Friday, November 21, 2008

SE Asia Day 9 (part 2) The Kids of Angkor

One of the things that I realized right away when I was in Cambodia is how much I loved Khmer people.  They were warm, friendly, and interesting.  Back when I was doing my student teaching, I had some Cambodian students.  I saw them definitely “out of their element” they were facing some of the difficulties I faced in Korea: being immersed in a foreign culture.  Except for them, it was on a much larger magnitude—they had immigrated to America for good.
The kids that I met in Angkor, and everywhere in Cambodia, where witty, happy, and definitely in their element.  The kids in Angkor are pros.  Their job is to get money from cash-flush tourists.  They sell ice-cold bottled water, bamboo flutes, post cards and other tourist trinkets.
They are experts at sales techniques—using the same techniques that infomercials use.  For example, they offer a bamboo flute for $1.  If you don’t seem interested they say, “Okay, okay mister, two flute for $1.”  Then, if you really seem disinterested, they offer you three for a dollar!  Its the same method that guy uses to sell rotisserie ovens.
At first, I tried to ignore them or to keep on walking.  I wasn’t a huge target since the kids usually gravitated toward the groups, but still I was approached more times than I could count.  Then, I flopped the strategy on them.  I started talking to them.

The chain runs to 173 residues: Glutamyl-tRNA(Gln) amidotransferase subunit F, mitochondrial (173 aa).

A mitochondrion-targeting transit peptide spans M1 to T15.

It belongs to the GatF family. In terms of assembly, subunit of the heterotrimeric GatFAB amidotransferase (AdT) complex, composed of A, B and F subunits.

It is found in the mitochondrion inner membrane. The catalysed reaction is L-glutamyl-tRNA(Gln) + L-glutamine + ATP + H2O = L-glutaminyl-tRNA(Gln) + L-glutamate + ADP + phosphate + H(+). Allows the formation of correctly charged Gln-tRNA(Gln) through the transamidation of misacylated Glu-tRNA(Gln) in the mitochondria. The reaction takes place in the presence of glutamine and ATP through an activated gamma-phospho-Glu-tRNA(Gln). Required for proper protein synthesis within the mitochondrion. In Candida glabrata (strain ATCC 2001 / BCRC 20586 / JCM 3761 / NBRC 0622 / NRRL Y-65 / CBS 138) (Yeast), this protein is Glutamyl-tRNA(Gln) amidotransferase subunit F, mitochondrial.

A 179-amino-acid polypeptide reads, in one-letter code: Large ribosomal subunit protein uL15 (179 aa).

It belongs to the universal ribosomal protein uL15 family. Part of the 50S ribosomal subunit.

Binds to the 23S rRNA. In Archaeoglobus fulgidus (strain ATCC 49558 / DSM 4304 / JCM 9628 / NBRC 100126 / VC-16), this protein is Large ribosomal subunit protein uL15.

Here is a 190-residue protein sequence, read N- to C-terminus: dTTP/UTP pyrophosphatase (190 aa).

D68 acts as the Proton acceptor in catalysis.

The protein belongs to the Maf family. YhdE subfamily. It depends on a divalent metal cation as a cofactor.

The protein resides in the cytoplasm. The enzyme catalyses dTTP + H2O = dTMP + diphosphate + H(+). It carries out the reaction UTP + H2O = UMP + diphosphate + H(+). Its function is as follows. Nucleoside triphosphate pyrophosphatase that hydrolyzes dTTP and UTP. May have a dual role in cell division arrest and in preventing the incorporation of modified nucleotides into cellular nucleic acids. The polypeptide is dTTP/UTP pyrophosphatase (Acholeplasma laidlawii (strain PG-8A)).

One kid asked me where I was from.  I told him America.  Then he said that he knew five American capitals:  Juneau, Sacramento, Albany, Austin, and Washington DC.  So, I taught him the capital for Missouri:  Jefferson City.
The next kid I talk to at another temple was a girl selling jewelry.  She said, “Oh, some pretty necklace for your wife.”  I told her I wasn’t married.  then she said, “Oh for your girlfriend.”  I said I didn’t have a girlfriend.  So, she said, “Well, if you buy necklace, you will get girlfriend!”  Hah.  I loved it.  I said, “Wow, is that a magic necklace.”  Then she said, “Oh yes, magic.  It will get you girlfriend.”
The next group of kids I came to were probably about five or six years old.  I had just come from teaching kids that age in Korea.  There, families spend a big chunk of their income paying so their kids can learn English in a nice school from foreigners.  In Angkor, Cambodia the kids are learning English from foreigners for free.  Obviously, the setting is very different but the irony wasn’t lost on me.IMG_2169
These kids were playing around near a little mud castle.  The castle was a rough form of the nearby temple!  They had a small bag for people to put money inside.  I couldn’t resist taking a picture—they were so cute.
I don’t know the guy in the picture.  He had taken a picture and was showing the kids.
The next girl I came to told me she was 16.  She was selling table clothes.  They were very beautiful but told her I didn’t have enough room in my back to take them back.  We talked a bit on the way to the temple.  She made one more push and I finally said, “Sorry, I can’t.”
She quickly told me, “Take your sorry back mister.  Take your sorry back.”
Kids are resilient.  They are flexible.  Even as they live in tough conditions that I have never experienced, they find a way to play, to laugh, and to joke.

No comments:

Post a Comment

I appreciate comments. If you have a personal message to me, then e-mail would be best.

Related Posts Plugin for WordPress, Blogger...